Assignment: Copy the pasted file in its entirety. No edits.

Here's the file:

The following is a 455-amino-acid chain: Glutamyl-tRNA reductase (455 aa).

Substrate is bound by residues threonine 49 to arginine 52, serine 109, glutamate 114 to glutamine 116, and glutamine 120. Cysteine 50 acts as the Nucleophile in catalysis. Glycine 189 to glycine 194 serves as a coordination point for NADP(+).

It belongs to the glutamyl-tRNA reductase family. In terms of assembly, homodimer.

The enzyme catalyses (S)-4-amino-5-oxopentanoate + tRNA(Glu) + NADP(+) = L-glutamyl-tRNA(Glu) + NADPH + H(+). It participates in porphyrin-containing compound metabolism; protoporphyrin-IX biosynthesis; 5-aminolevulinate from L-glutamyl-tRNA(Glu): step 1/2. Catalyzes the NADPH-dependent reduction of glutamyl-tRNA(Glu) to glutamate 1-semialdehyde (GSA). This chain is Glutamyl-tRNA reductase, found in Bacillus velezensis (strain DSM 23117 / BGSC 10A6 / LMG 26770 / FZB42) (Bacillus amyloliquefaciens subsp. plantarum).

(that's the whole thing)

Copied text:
The following is a 455-amino-acid chain: Glutamyl-tRNA reductase (455 aa).

Substrate is bound by residues threonine 49 to arginine 52, serine 109, glutamate 114 to glutamine 116, and glutamine 120. Cysteine 50 acts as the Nucleophile in catalysis. Glycine 189 to glycine 194 serves as a coordination point for NADP(+).

It belongs to the glutamyl-tRNA reductase family. In terms of assembly, homodimer.

The enzyme catalyses (S)-4-amino-5-oxopentanoate + tRNA(Glu) + NADP(+) = L-glutamyl-tRNA(Glu) + NADPH + H(+). It participates in porphyrin-containing compound metabolism; protoporphyrin-IX biosynthesis; 5-aminolevulinate from L-glutamyl-tRNA(Glu): step 1/2. Catalyzes the NADPH-dependent reduction of glutamyl-tRNA(Glu) to glutamate 1-semialdehyde (GSA). This chain is Glutamyl-tRNA reductase, found in Bacillus velezensis (strain DSM 23117 / BGSC 10A6 / LMG 26770 / FZB42) (Bacillus amyloliquefaciens subsp. plantarum).